Last year, Massachusetts amended its Medicaid laws to require that beneficiaries headed to nursing facilities be screened to see if they could be placed instead in less restrictive settings. The Commonwealth then applied for a so-called Section 1115 waiver from Medicaid rules in order to reallocate federal funds ordinarily devoted to health care facility based care to community based care. The Massachusetts program is called Community First.
This sort of thing is clearly better for beneficiaries, and easier on the public fisc. It also echoes a longstanding effort to keep seniors in community settings, where they can be more active, and to resist medicalizing the normal aging process. The PACE program (aka the Program for All-inclusive Care for the Elderly, begun at the On Lok community health center in San Francisco a couple decades ago) graduated a few years ago from a waiver/demonstration program to a regularly recognized program for federal funding purposes. PACE keeps seniors who are eligible for nursing facility placement out of nursing facilities, arranging for all needed services through community health centers (adult day health, home health, etc.).
Assisted living facilities also sprang up over the past couple of decades as an alternative, or in some cases way-station to, nursing facilities.
There are also programs designed to keep health care facilities from being too much like health care facilities: viz. the Green House model of homelike nursing facilities.
The latest entrant in this field of alternatives to traditional nursing facilities is the Going Home program in Massachusetts, highlighted in today’s Boston Globe story about a four-resident home in West Peabody operated by North Shore Elder Services, which plans to add additional sites. The home provides a residence, a live-in aide, meals, and other services as needed. Per the Globe,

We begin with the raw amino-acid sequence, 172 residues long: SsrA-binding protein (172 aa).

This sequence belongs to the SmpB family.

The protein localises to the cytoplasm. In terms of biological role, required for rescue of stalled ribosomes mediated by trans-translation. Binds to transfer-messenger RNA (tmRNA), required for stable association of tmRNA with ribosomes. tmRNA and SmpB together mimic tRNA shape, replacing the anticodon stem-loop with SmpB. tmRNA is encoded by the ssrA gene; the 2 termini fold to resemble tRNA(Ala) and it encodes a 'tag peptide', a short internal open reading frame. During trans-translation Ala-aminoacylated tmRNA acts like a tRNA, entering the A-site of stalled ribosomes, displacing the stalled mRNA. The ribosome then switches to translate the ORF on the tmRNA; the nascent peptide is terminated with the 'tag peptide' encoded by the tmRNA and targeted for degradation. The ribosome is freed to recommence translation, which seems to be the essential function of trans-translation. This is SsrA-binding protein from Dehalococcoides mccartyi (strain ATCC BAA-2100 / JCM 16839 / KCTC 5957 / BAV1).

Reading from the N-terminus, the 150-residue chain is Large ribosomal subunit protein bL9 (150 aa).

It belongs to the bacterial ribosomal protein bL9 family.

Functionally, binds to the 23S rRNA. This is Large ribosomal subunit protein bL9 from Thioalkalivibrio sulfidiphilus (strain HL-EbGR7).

Services cost another $3,600 to $4,000 per person a month at West Peabody, covered through the Medicaid and Medicare programs, because the residents have medical and physical conditions that would otherwise qualify them for government-paid nursing home care. The total cost per day is less than the $187 average state payment for nursing home care, but more than the state pays for the least-ill nursing home residents.
The story continues:
Because the houses are not subject to state regulation like nursing homes, some question whether residents would be adequately protected. There have been occasional abuses in state-funded homes for the mentally ill.
Organizers say there are multiple checks and balances in the way the houses are run. One of the regular duties of the elder service agencies is to investigate abuse and neglect for the state. The agencies’ staff monitors the care provided in the houses. And other professionals, obligated to report abuse, are regular visitors.
The market for these services is likely robust and it will be interesting to follow the growth of this initiative in Massachusetts and elsewhere.